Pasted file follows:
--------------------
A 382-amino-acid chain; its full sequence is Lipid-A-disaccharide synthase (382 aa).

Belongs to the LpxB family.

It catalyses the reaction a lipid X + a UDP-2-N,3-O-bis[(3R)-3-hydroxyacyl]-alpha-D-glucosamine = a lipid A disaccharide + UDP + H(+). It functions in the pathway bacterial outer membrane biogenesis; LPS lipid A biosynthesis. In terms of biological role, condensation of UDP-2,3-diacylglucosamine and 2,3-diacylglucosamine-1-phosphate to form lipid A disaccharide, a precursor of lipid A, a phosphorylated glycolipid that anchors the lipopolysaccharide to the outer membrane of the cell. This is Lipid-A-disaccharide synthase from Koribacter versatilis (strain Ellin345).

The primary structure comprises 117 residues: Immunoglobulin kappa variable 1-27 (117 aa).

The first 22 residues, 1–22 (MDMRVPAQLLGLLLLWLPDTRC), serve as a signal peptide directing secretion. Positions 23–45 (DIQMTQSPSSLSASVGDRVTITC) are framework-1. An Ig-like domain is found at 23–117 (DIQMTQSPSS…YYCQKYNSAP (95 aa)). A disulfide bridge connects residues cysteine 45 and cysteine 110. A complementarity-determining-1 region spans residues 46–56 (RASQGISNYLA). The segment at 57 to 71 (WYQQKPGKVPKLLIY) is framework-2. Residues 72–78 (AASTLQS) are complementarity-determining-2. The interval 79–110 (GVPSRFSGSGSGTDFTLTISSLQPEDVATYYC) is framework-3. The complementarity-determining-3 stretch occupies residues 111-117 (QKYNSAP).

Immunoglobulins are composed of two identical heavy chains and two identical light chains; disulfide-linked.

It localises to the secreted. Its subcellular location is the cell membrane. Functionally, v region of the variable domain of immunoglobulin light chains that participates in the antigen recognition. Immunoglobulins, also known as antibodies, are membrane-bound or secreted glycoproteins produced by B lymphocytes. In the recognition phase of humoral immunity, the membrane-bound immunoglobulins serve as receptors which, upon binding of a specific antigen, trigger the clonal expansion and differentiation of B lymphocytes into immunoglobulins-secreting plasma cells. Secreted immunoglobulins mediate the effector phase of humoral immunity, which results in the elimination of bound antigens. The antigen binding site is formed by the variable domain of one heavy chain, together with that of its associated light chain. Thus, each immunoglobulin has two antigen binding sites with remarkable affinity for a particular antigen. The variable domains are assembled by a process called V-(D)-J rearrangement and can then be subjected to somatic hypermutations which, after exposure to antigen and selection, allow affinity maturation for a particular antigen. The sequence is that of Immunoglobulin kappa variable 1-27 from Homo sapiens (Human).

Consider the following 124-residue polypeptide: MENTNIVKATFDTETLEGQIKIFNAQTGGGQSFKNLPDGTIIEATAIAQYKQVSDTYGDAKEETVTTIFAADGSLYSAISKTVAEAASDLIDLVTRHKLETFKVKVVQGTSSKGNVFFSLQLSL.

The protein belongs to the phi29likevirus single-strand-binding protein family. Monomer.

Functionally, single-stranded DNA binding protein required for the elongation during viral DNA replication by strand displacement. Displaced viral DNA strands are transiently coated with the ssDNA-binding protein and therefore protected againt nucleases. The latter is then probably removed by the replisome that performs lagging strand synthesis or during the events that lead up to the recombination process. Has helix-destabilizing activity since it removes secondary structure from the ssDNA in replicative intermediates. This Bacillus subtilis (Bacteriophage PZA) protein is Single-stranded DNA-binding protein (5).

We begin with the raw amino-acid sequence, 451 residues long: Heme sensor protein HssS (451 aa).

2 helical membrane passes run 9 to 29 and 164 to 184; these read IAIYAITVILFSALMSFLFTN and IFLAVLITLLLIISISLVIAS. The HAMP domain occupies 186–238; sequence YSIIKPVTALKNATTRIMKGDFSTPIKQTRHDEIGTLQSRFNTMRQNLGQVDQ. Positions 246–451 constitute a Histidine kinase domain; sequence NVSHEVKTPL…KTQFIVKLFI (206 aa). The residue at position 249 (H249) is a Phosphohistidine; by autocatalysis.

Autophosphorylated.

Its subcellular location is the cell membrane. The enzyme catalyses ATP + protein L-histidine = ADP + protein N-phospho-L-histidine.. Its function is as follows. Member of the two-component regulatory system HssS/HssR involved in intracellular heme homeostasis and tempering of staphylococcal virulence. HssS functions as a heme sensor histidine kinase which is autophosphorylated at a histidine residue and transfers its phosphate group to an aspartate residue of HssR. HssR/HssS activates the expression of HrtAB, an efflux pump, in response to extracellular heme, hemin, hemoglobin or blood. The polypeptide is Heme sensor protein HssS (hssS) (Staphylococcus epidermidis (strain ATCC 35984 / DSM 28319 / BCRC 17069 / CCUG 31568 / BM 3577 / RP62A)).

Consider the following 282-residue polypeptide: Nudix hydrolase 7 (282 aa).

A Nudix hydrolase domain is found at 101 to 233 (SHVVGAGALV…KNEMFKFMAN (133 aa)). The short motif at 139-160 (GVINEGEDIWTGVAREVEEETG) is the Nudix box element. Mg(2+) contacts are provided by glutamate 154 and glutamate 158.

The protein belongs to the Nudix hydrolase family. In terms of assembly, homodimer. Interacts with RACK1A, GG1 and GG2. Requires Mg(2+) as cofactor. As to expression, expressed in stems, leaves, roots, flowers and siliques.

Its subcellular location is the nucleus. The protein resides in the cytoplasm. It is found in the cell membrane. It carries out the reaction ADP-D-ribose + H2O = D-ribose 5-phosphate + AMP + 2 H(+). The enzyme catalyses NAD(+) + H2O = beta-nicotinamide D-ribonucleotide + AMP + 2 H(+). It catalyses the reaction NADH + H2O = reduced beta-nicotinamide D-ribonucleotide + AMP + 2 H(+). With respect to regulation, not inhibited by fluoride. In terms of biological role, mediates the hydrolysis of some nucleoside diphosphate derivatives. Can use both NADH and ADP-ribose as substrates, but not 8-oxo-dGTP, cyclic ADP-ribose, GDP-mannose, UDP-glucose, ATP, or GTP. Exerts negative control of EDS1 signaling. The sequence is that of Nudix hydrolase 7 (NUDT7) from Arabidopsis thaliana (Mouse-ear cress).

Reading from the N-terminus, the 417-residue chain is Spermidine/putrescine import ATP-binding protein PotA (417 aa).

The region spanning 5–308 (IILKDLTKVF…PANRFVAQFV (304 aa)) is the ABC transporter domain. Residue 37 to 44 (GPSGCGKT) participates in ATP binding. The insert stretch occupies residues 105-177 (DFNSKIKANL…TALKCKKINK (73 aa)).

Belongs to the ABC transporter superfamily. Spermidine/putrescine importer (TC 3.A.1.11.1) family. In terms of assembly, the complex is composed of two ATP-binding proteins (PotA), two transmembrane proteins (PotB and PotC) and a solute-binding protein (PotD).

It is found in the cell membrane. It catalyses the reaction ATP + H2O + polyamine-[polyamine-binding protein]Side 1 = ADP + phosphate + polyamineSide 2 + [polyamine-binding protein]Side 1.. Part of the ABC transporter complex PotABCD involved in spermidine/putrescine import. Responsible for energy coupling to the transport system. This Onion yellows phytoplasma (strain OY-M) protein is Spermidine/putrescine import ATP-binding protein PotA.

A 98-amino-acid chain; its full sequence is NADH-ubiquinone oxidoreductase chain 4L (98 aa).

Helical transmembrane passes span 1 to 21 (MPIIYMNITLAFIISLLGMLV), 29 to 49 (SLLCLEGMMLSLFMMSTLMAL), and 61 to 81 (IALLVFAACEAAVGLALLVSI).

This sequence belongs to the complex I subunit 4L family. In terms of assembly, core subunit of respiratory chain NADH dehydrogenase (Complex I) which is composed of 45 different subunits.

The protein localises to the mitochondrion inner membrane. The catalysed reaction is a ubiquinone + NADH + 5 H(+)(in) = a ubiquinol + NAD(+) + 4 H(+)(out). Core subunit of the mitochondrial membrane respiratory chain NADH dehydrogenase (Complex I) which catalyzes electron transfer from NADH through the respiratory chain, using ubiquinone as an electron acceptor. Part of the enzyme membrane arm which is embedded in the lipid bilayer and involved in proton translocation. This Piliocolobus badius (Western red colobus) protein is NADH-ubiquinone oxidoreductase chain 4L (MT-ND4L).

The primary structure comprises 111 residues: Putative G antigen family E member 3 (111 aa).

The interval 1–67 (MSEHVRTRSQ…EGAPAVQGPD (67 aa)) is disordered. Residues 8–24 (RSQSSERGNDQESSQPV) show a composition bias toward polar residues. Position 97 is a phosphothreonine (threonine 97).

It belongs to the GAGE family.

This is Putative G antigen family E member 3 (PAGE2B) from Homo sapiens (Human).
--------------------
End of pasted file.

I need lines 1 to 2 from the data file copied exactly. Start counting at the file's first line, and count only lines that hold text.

A 382-amino-acid chain; its full sequence is Lipid-A-disaccharide synthase (382 aa).

Belongs to the LpxB family.